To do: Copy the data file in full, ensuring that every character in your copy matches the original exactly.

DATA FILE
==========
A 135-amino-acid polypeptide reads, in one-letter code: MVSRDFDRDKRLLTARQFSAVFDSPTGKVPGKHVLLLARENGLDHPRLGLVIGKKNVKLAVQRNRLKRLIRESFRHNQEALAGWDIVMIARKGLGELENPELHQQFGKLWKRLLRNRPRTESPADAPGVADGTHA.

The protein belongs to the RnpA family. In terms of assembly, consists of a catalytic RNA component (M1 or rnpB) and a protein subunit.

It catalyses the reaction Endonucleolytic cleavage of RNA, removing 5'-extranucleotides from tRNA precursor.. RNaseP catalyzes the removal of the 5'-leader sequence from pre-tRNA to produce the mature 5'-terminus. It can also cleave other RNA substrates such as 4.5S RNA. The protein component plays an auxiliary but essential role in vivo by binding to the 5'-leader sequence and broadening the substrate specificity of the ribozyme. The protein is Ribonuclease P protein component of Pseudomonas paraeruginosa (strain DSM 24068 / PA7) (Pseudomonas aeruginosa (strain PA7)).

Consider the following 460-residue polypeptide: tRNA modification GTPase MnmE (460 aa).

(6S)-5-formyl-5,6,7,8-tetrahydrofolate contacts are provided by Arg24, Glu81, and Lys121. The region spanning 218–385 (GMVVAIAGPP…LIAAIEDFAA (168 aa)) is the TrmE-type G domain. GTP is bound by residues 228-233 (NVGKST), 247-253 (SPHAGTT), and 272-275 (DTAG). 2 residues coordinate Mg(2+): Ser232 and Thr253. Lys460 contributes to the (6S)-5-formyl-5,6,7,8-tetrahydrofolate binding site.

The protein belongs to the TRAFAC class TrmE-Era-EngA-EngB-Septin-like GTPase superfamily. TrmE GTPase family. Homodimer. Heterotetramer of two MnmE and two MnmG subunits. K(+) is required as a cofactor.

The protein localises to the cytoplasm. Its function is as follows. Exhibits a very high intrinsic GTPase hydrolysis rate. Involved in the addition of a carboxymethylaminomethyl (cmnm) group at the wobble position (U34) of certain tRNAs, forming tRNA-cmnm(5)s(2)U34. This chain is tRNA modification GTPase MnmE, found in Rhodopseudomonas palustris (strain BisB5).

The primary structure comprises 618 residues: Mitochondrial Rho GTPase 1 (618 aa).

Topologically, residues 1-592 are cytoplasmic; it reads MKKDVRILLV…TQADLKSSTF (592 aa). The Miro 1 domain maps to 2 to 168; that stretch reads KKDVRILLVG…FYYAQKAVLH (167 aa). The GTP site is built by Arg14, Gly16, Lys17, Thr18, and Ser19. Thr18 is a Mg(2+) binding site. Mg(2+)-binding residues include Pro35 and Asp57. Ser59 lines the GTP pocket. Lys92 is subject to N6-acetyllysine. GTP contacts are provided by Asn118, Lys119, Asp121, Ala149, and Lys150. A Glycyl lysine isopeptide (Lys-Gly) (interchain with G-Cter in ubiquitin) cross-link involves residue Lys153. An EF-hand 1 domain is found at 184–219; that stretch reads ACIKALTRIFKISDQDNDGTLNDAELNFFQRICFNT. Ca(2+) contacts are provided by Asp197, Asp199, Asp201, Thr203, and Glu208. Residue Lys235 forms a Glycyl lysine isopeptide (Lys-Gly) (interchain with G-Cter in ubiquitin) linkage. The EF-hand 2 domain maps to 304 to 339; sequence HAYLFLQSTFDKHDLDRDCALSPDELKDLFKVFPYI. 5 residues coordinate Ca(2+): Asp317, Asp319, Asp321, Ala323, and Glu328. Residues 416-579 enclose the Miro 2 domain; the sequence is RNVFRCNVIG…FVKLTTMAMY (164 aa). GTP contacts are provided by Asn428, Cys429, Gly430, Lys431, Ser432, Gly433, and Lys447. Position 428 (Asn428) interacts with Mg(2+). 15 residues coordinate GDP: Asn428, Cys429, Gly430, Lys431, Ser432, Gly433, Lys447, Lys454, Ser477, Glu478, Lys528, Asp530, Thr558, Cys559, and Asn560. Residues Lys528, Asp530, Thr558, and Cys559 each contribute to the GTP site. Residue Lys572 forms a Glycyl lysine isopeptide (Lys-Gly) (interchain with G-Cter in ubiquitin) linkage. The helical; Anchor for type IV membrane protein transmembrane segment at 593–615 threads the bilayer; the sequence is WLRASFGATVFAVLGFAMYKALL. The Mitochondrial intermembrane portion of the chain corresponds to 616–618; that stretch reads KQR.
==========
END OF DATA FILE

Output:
A 135-amino-acid polypeptide reads, in one-letter code: MVSRDFDRDKRLLTARQFSAVFDSPTGKVPGKHVLLLARENGLDHPRLGLVIGKKNVKLAVQRNRLKRLIRESFRHNQEALAGWDIVMIARKGLGELENPELHQQFGKLWKRLLRNRPRTESPADAPGVADGTHA.

The protein belongs to the RnpA family. In terms of assembly, consists of a catalytic RNA component (M1 or rnpB) and a protein subunit.

It catalyses the reaction Endonucleolytic cleavage of RNA, removing 5'-extranucleotides from tRNA precursor.. RNaseP catalyzes the removal of the 5'-leader sequence from pre-tRNA to produce the mature 5'-terminus. It can also cleave other RNA substrates such as 4.5S RNA. The protein component plays an auxiliary but essential role in vivo by binding to the 5'-leader sequence and broadening the substrate specificity of the ribozyme. The protein is Ribonuclease P protein component of Pseudomonas paraeruginosa (strain DSM 24068 / PA7) (Pseudomonas aeruginosa (strain PA7)).

Consider the following 460-residue polypeptide: tRNA modification GTPase MnmE (460 aa).

(6S)-5-formyl-5,6,7,8-tetrahydrofolate contacts are provided by Arg24, Glu81, and Lys121. The region spanning 218–385 (GMVVAIAGPP…LIAAIEDFAA (168 aa)) is the TrmE-type G domain. GTP is bound by residues 228-233 (NVGKST), 247-253 (SPHAGTT), and 272-275 (DTAG). 2 residues coordinate Mg(2+): Ser232 and Thr253. Lys460 contributes to the (6S)-5-formyl-5,6,7,8-tetrahydrofolate binding site.

The protein belongs to the TRAFAC class TrmE-Era-EngA-EngB-Septin-like GTPase superfamily. TrmE GTPase family. Homodimer. Heterotetramer of two MnmE and two MnmG subunits. K(+) is required as a cofactor.

The protein localises to the cytoplasm. Its function is as follows. Exhibits a very high intrinsic GTPase hydrolysis rate. Involved in the addition of a carboxymethylaminomethyl (cmnm) group at the wobble position (U34) of certain tRNAs, forming tRNA-cmnm(5)s(2)U34. This chain is tRNA modification GTPase MnmE, found in Rhodopseudomonas palustris (strain BisB5).

The primary structure comprises 618 residues: Mitochondrial Rho GTPase 1 (618 aa).

Topologically, residues 1-592 are cytoplasmic; it reads MKKDVRILLV…TQADLKSSTF (592 aa). The Miro 1 domain maps to 2 to 168; that stretch reads KKDVRILLVG…FYYAQKAVLH (167 aa). The GTP site is built by Arg14, Gly16, Lys17, Thr18, and Ser19. Thr18 is a Mg(2+) binding site. Mg(2+)-binding residues include Pro35 and Asp57. Ser59 lines the GTP pocket. Lys92 is subject to N6-acetyllysine. GTP contacts are provided by Asn118, Lys119, Asp121, Ala149, and Lys150. A Glycyl lysine isopeptide (Lys-Gly) (interchain with G-Cter in ubiquitin) cross-link involves residue Lys153. An EF-hand 1 domain is found at 184–219; that stretch reads ACIKALTRIFKISDQDNDGTLNDAELNFFQRICFNT. Ca(2+) contacts are provided by Asp197, Asp199, Asp201, Thr203, and Glu208. Residue Lys235 forms a Glycyl lysine isopeptide (Lys-Gly) (interchain with G-Cter in ubiquitin) linkage. The EF-hand 2 domain maps to 304 to 339; sequence HAYLFLQSTFDKHDLDRDCALSPDELKDLFKVFPYI. 5 residues coordinate Ca(2+): Asp317, Asp319, Asp321, Ala323, and Glu328. Residues 416-579 enclose the Miro 2 domain; the sequence is RNVFRCNVIG…FVKLTTMAMY (164 aa). GTP contacts are provided by Asn428, Cys429, Gly430, Lys431, Ser432, Gly433, and Lys447. Position 428 (Asn428) interacts with Mg(2+). 15 residues coordinate GDP: Asn428, Cys429, Gly430, Lys431, Ser432, Gly433, Lys447, Lys454, Ser477, Glu478, Lys528, Asp530, Thr558, Cys559, and Asn560. Residues Lys528, Asp530, Thr558, and Cys559 each contribute to the GTP site. Residue Lys572 forms a Glycyl lysine isopeptide (Lys-Gly) (interchain with G-Cter in ubiquitin) linkage. The helical; Anchor for type IV membrane protein transmembrane segment at 593–615 threads the bilayer; the sequence is WLRASFGATVFAVLGFAMYKALL. The Mitochondrial intermembrane portion of the chain corresponds to 616–618; that stretch reads KQR.